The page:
HOUSING

Despite new programs and money, county homeless tide still growing

Portland Tribune

But as winter approached, officials called attention to the lack of emergency shelter space and pushed to open new shelters, sometimes in the face of public opposition. The drive for more shelters reflects what Oregon Gov. Kate Brown described as an “unprecedented increase” in demand for such services in a Dec. 4 letter to the Oregon Legislature seeking more than $2.5 million for additional homeless family assistance in Multnomah County.  “Due to these unprecedented numbers, the family shelter system is at a breaking point,” Brown wrote to the co-chairs of the Legislature’s Interim Ways & Means Committee.

 

HEALTH CARE

 

Supporters, opponents of Oregon Measure 101 sharpen their pitches a month before health care taxes go up for vote

Register-Guard

With Voters’ Pamphlets arriving in homes this week before the Jan. 23 special election, backers of the taxes are scrambling to convince voters they’re necessary to keep vulnerable Oregonians insured.

 

Oregon ABLE Program Enrolls More than 1,000 People with Disabilities

The Lund Report

Modeled on the popular 529 college savings accounts, the program allows people with disabilities and their families to save money and receive a debit card without losing their benefits.

 

ELECTIONS

 

Richardson, county lawyers disagree on campaign filings

Portland Tribune

Oregon Secretary of State Dennis Richardson has contradicted an opinion by the Multnomah County counsel, which commissioners Jules Bailey and Loretta Smith relied on to run for another office without resigning from their county seats.

 

Bend Democrat eyeing Greg Walden challenge

Portland Tribune

Jennifer ‘Jenni’ Neahring, a Bend resident who works as a physician in Salem and Portland, would be one of two women in the pool of several Democrats lining up to try to unseat the 10-term U.S. representative.

 

OPINION

 

Editorial: Sex harassment dialogue overdue

Portland Tribune

It’s now clear that for men who work in the public eye, a credible allegation of sexual harassment, backed up by solid reporting, is now enough to derail a career.

 

Editorial: A more crowded state

Register-Guard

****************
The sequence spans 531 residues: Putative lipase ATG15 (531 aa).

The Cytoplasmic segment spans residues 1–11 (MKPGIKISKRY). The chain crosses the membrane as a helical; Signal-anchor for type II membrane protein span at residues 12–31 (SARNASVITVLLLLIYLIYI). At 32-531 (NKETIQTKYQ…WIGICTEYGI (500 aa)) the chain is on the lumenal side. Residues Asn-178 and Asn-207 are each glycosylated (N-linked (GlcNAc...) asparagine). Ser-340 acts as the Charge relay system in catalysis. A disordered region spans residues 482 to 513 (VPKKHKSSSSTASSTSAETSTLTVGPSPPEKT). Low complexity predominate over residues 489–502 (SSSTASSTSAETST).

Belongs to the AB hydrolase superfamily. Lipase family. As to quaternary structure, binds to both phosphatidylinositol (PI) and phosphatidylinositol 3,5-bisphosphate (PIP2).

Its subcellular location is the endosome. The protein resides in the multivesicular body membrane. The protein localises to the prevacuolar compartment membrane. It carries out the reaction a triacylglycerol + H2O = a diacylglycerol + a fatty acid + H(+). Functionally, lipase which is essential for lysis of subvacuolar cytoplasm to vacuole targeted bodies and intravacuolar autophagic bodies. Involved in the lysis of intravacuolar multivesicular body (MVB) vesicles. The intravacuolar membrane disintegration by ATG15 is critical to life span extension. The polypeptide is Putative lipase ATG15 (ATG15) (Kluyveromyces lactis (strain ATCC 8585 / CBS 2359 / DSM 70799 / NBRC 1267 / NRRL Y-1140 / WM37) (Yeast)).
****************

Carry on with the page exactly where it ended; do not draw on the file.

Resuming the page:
But unless growth is managed and prepared for, it degrades all that draws new residents to Oregon in the first place, including functioning public services, an accessible and clean natural environment and a strong sense of community. Oregonians have long been divided on the question of whether growth is desirable, with one faction preferring to keep things as they are and another seeing growth as an essential alternative to economic and social stagnation. Both groups’ interests are best served by public policies that seek to accommodate new residents without sacrificing the attributes that make Oregon a desirable place to live.

 

 

Daily Clips

GOVERNMENT & POLITICS

 

12 new laws to keep in mind for the new year

East Oregonian

You can pump your own gas 24 hours a day in Boardman starting in January — due to a law that will change with the new year. Thanks to one of more than 850 laws passed during the 2017 Oregon Legislature, fuel stations in counties east of Portland with fewer than 40,000 residents (including all of the counties surrounding Umatilla County but not Umatilla County itself) can allow self-service fueling 24 hours a day. A few other interesting laws to keep in mind as Jan. 1 rolls around:

 

Four laws that made an impact in 2017

Portland Tribune

Many of the hundreds of laws Oregon legislators pass each year may go largely unnoticed by the public. Several laws, however, left a palpable mark on the lives of Oregonians in 2017. The Pamplin/EO Capital Bureau has highlighted four recent laws that made an impact in the past year.

 

Oregon Democrats outline 2018 carbon pricing plan

The Oregonian

Oregon lawmakers this week released an overview of a carbon cap and pricing plan they want the Legislature to pass during the six-week session that starts in February. It’s based on a bill that Democrats introduced the day before wrapping up a longer session earlier this year. Sen. Michael Dembrow of Portland and Rep. Ken Helm of Beaverton oversaw work groups that refined the concept in recent months. The two Democrats outlined features that they say are in two drafts of the bill, one to be introduced in the House and one in the Senate. They expect to make the bills public on Jan. 8.